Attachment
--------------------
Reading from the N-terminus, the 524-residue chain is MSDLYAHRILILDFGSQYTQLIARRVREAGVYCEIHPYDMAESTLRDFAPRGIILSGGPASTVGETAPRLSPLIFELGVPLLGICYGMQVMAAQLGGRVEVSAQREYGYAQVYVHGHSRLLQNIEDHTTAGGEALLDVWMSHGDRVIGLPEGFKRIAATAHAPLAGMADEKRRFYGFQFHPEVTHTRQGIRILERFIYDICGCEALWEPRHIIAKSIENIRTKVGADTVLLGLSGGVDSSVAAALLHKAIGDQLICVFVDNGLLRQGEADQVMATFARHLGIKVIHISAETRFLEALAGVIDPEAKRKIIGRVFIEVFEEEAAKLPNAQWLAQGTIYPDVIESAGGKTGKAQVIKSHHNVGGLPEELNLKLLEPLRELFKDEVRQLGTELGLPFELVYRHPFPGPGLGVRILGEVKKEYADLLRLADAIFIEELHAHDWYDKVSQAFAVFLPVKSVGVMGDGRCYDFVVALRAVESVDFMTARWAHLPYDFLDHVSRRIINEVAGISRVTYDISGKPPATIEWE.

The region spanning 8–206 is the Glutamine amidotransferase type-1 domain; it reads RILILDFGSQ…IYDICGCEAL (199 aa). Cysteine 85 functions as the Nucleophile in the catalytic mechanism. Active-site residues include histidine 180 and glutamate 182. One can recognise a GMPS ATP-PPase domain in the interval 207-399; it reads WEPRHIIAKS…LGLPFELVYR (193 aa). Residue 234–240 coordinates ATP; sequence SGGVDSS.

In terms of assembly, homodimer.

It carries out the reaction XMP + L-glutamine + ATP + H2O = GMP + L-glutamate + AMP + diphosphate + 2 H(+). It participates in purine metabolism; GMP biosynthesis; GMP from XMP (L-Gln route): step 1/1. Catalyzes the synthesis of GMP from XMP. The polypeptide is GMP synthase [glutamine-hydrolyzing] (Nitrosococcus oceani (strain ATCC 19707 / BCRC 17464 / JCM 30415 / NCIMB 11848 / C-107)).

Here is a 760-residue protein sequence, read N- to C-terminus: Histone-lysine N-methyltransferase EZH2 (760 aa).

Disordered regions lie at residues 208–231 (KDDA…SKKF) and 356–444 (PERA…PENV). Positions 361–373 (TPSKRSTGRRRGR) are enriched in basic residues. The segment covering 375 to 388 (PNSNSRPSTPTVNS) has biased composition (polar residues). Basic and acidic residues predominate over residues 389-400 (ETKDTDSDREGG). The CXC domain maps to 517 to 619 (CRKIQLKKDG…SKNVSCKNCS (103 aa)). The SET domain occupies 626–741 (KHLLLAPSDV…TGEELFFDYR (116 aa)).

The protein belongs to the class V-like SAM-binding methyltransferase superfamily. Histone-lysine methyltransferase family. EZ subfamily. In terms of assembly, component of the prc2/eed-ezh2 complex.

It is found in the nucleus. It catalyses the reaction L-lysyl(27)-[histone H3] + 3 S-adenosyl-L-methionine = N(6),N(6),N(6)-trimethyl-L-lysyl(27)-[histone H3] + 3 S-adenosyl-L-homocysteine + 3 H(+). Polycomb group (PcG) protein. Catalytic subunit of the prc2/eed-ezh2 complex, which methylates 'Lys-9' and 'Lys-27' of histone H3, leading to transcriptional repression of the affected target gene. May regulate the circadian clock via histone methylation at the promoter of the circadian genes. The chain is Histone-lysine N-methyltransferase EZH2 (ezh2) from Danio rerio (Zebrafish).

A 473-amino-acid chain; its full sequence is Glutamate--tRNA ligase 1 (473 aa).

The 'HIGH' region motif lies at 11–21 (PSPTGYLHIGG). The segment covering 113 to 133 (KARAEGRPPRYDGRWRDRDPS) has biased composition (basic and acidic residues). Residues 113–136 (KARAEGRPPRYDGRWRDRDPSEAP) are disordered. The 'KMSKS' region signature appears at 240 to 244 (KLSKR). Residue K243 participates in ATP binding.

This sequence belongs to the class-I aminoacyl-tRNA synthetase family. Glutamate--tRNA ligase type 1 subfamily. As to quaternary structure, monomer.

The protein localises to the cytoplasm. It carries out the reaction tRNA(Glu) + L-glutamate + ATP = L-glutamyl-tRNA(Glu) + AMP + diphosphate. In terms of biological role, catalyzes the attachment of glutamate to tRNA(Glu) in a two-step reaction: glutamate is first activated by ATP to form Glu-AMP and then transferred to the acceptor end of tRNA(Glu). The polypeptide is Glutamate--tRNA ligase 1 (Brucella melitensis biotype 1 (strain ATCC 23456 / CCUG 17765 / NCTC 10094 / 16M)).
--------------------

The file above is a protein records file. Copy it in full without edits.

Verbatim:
Reading from the N-terminus, the 524-residue chain is MSDLYAHRILILDFGSQYTQLIARRVREAGVYCEIHPYDMAESTLRDFAPRGIILSGGPASTVGETAPRLSPLIFELGVPLLGICYGMQVMAAQLGGRVEVSAQREYGYAQVYVHGHSRLLQNIEDHTTAGGEALLDVWMSHGDRVIGLPEGFKRIAATAHAPLAGMADEKRRFYGFQFHPEVTHTRQGIRILERFIYDICGCEALWEPRHIIAKSIENIRTKVGADTVLLGLSGGVDSSVAAALLHKAIGDQLICVFVDNGLLRQGEADQVMATFARHLGIKVIHISAETRFLEALAGVIDPEAKRKIIGRVFIEVFEEEAAKLPNAQWLAQGTIYPDVIESAGGKTGKAQVIKSHHNVGGLPEELNLKLLEPLRELFKDEVRQLGTELGLPFELVYRHPFPGPGLGVRILGEVKKEYADLLRLADAIFIEELHAHDWYDKVSQAFAVFLPVKSVGVMGDGRCYDFVVALRAVESVDFMTARWAHLPYDFLDHVSRRIINEVAGISRVTYDISGKPPATIEWE.

The region spanning 8–206 is the Glutamine amidotransferase type-1 domain; it reads RILILDFGSQ…IYDICGCEAL (199 aa). Cysteine 85 functions as the Nucleophile in the catalytic mechanism. Active-site residues include histidine 180 and glutamate 182. One can recognise a GMPS ATP-PPase domain in the interval 207-399; it reads WEPRHIIAKS…LGLPFELVYR (193 aa). Residue 234–240 coordinates ATP; sequence SGGVDSS.

In terms of assembly, homodimer.

It carries out the reaction XMP + L-glutamine + ATP + H2O = GMP + L-glutamate + AMP + diphosphate + 2 H(+). It participates in purine metabolism; GMP biosynthesis; GMP from XMP (L-Gln route): step 1/1. Catalyzes the synthesis of GMP from XMP. The polypeptide is GMP synthase [glutamine-hydrolyzing] (Nitrosococcus oceani (strain ATCC 19707 / BCRC 17464 / JCM 30415 / NCIMB 11848 / C-107)).

Here is a 760-residue protein sequence, read N- to C-terminus: Histone-lysine N-methyltransferase EZH2 (760 aa).

Disordered regions lie at residues 208–231 (KDDA…SKKF) and 356–444 (PERA…PENV). Positions 361–373 (TPSKRSTGRRRGR) are enriched in basic residues. The segment covering 375 to 388 (PNSNSRPSTPTVNS) has biased composition (polar residues). Basic and acidic residues predominate over residues 389-400 (ETKDTDSDREGG). The CXC domain maps to 517 to 619 (CRKIQLKKDG…SKNVSCKNCS (103 aa)). The SET domain occupies 626–741 (KHLLLAPSDV…TGEELFFDYR (116 aa)).

The protein belongs to the class V-like SAM-binding methyltransferase superfamily. Histone-lysine methyltransferase family. EZ subfamily. In terms of assembly, component of the prc2/eed-ezh2 complex.

It is found in the nucleus. It catalyses the reaction L-lysyl(27)-[histone H3] + 3 S-adenosyl-L-methionine = N(6),N(6),N(6)-trimethyl-L-lysyl(27)-[histone H3] + 3 S-adenosyl-L-homocysteine + 3 H(+). Polycomb group (PcG) protein. Catalytic subunit of the prc2/eed-ezh2 complex, which methylates 'Lys-9' and 'Lys-27' of histone H3, leading to transcriptional repression of the affected target gene. May regulate the circadian clock via histone methylation at the promoter of the circadian genes. The chain is Histone-lysine N-methyltransferase EZH2 (ezh2) from Danio rerio (Zebrafish).

A 473-amino-acid chain; its full sequence is Glutamate--tRNA ligase 1 (473 aa).

The 'HIGH' region motif lies at 11–21 (PSPTGYLHIGG). The segment covering 113 to 133 (KARAEGRPPRYDGRWRDRDPS) has biased composition (basic and acidic residues). Residues 113–136 (KARAEGRPPRYDGRWRDRDPSEAP) are disordered. The 'KMSKS' region signature appears at 240 to 244 (KLSKR). Residue K243 participates in ATP binding.

This sequence belongs to the class-I aminoacyl-tRNA synthetase family. Glutamate--tRNA ligase type 1 subfamily. As to quaternary structure, monomer.

The protein localises to the cytoplasm. It carries out the reaction tRNA(Glu) + L-glutamate + ATP = L-glutamyl-tRNA(Glu) + AMP + diphosphate. In terms of biological role, catalyzes the attachment of glutamate to tRNA(Glu) in a two-step reaction: glutamate is first activated by ATP to form Glu-AMP and then transferred to the acceptor end of tRNA(Glu). The polypeptide is Glutamate--tRNA ligase 1 (Brucella melitensis biotype 1 (strain ATCC 23456 / CCUG 17765 / NCTC 10094 / 16M)).